BENET, Hugh (d.1446), of Oxford and Thame, Oxon.
Available from Boydell and Brewer
Family and Education
m. bef. 1414, Joan.1
Chamberlain, Oxford Mich. 1397-8.2
Tax collector, Oxon. Sept. 1431.
Though he apparently held no major municipal offices, Benet frequently appears in Oxford records from 1394. In 1399 he stood surety for the attendance of John Spicer I in Parliament, and between 1402 and 1409 he often acted as a juror in the local hustings court. He first served in Parliament in 1407, and in the following year was appointed one of the corporation’s attorneys ‘de certis gravaminibus, materiis, articulis et querelis inter cancellarium et scolares Universitatis et nos’, who were to appear before Archbishop Arundel and others of the royal council. This doubtless refers to the dispute about ‘cessions of actions’, then at its height.3
A member of the borough’s common council by 1409, Benet again served in Parliament in 1410, during which session he and his fellow MP, Thomas Coventre I, stood surety for one John Galoun. Later in the same year he entered into recognizances for 40 marks with Thomas Haseley*, then clerk of the Crown in Chancery, with whom he was to have similar dealings in a bond for £22 10s. dated early in 1413. It may be that the two men were engaged in property transactions in Oxfordshire, for Haseley was also a local man. Certainly, Benet acquired land at Thame shortly afterwards, and it was perhaps on the basis of owning property outside Oxford that he was qualified to attend the county election to the Parliament of November 1414. His holdings within the town itself included a house in All Saints parish, which he had sold earlier that year to Walter Colet*, and he later leased ‘Sekyll Hall’ from University college.4
Although on one occasion Benet was referred to as a brewer, other of his activities suggest some legal training, and he was sometimes called ‘serjeant’. In 1422 he acted as an attorney for the delivery of seisin of land in the parish of St. Cross, Holywell, and in the following year he was employed as a spokesman (‘locutor’) in the hustings court of the borough on behalf of various outsiders, including the abbots of Osney, Eynsham and Abingdon. In 1428 he became involved in the great dispute between the corporation and Thomas Chace, chancellor of the university, about the market dues paid to the former body, and was one of those, including the mayor, ordered to appear in the chancellor’s court, where they were accused of making illegal exactions from victuallers. The burgesses stated on oath that the exactions were not illegal, but customary and rightful taxes. The following year William Offord* made him a feoffee of a number of his local properties.5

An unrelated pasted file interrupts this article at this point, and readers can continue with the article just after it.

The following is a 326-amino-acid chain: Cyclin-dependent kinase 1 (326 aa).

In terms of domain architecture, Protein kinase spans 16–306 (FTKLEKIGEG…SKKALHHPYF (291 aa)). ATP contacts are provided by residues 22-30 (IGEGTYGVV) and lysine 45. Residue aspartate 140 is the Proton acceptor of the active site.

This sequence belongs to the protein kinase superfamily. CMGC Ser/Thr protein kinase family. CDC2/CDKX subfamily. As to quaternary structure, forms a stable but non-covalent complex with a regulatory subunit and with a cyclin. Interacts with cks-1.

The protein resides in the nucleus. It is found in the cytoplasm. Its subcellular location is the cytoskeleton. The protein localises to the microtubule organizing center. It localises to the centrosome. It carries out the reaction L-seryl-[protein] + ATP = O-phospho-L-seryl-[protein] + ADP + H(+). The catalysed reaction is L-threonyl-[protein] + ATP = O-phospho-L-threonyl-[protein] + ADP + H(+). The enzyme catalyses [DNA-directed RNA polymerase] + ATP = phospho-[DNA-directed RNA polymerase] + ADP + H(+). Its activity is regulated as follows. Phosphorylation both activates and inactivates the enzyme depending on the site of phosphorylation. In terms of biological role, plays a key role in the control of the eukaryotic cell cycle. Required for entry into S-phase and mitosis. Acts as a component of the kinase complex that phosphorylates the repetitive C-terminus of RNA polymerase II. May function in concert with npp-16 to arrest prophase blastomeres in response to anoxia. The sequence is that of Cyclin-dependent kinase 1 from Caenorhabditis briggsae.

Benet served as a county tax collector in 1431, and in 1434, as Hugh Benet of Thame, he was considered important enough to figure in the list of local notables required to take the oath not to maintain men who broke the King’s peace. In 1436 he was party to a transaction concerning a small estate at Chinnor, not far from Thame. He was among the many witnesses to the parliamentary election for the shire held at the close of the year. He died early in 1446.6